/Interview/ Q&A: Jon McLoone

WolframAlpha created a mixture of excitement and confusion when it launched in May this year. Senior developer Jon McLoone explains how the ‘knowledge engine’ delivers its definitive results

.net: How did Wolfram Research come up with the idea for a “computational knowledge engine”?

JM: In a sense, it is a natural extension of the technologies that we have been developing over the last 20 years. Our Mathematica technical computing system has been focused on automating the mechanics of computation and modelling, allowing scientists and engineers to focus on asking the questions and interpreting the results, rather than doing the computations. WolframAlpha does that on a much broader and more intuitive level letting people ask questions but not have to do the work of sifting search results and collating or transforming them to make sense of them. Mathematica is optimised for carefully specified precise questions and processes and for adding your own knowledge, WolframAlpha is optimised for more ad-hoc and fuzzy queries.

.net: What distinguishes it from a search engine like Google?

JM: There are several key differences. Firstly, we are not trying to do the central purpose of search engines – to point you to other places on the web, which seem related to your query. Our aim is to provide you answers directly from a trusted set of curated data. Secondly, we are focused on facts not opinion. A large fraction of the web is focused on discussion and opinions. A search engine rightly helps you find relevant discussions, but we aim only to return factual data. Lastly and most importantly, a key feature of WolframAlpha is that we build computation on top of the data- knowledge and expertise that uses the data. This allows us to give answers to questions that have never been asked before because rather than looking for a page where someone has already written the answer, it can use algorithms to generate an answer. From simple comparisons like “height of Snowdon/height of Eiffel tower” (3.62 times higher) to complex differential equation solutions like “distance to moon Christmas day 2012” (252130 miles).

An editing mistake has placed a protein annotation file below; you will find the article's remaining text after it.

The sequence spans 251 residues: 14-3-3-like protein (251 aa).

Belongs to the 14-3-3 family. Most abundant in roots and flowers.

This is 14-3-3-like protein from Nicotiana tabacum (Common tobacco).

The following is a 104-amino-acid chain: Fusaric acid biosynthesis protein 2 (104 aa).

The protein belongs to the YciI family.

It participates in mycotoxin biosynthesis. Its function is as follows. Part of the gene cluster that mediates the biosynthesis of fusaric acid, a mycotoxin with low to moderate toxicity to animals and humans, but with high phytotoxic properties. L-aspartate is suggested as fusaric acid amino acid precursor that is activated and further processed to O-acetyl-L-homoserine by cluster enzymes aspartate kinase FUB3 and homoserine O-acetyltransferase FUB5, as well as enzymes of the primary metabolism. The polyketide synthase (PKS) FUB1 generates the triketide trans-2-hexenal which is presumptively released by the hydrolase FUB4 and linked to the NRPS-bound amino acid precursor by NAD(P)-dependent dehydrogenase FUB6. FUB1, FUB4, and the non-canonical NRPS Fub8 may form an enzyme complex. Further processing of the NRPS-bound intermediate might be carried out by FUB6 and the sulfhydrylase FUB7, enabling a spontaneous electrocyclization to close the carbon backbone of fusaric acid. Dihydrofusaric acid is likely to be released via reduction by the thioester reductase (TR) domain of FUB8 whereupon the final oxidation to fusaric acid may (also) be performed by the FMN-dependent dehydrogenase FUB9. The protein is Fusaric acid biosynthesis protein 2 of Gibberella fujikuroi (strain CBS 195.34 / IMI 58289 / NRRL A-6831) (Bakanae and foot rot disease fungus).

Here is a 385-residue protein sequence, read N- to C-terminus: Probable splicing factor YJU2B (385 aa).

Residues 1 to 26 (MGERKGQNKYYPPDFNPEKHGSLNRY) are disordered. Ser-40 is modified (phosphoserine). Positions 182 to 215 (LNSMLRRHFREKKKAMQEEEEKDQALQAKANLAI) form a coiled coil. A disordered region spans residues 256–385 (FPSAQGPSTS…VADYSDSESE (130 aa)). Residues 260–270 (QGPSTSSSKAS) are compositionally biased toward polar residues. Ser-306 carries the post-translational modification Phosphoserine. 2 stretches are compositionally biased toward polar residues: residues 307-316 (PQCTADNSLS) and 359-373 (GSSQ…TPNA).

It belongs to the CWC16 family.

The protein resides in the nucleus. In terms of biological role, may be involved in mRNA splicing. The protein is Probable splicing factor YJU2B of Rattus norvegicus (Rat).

.net: Could you give us a few practical examples of what WolframAlpha can be (and is being) used for?

JM: Looking at some of the more common queries, there are a lot related to school homework, for example WolframAlpha’s ability to solve maths equations, and calculus problems showing the working steps, and plotting graphs. Nutrition and exercise queries are popular, looking up how much fat is in a particular meal and whether 20 minutes of brisk walking burns it off again. Finance queries are also popular, comparing different stocks and shares, mortgage calculations etc.
.net: How has WolframAlpha developed since its launch back in May?

JM: We have a very efficient pipeline for coding, testing and deploying improvements that has allowed us to update the live system approximately once a week. So far that has included over two million lines of additional code and over 50,000 data updates since launch. These behind-the-scenes updates have extended WolframAlpha’s knowledge base by about 10%, and improved some of the linguistic analysis to reduce the rate at which queries are not understood by around 10%. Aside from the technology, a whole community has developed around WolframAlpha with hundreds of thousands of messages much of it in the public forums and some privately. This has helped us prioritise directions and target the right functionality, and we are not starting to help organise some of that community for collecting future data.
.net: There’s been a lot of initial excitement but things seem to have quietened down a bit and traffic has dropped. What’s the feedback been like over the last months, and how difficult do people find it to get their heads around the engine?

JM: The buzz that it generated at launch was amazing and showed that there is a real demand for a new way of getting answers. The response has been extremely positive. Of course there have been those who were expecting a traditional search engine and didn’t “get” what we were about, but on the whole people want what we are offering but they want more of it. Of course this was always going to be a long-term project, the question of when to launch was not about when it would be finished, but when we had done enough to be useful. As time goes by we will fill in the main data sets that we are missing, and with field we cover we will pick up additional users.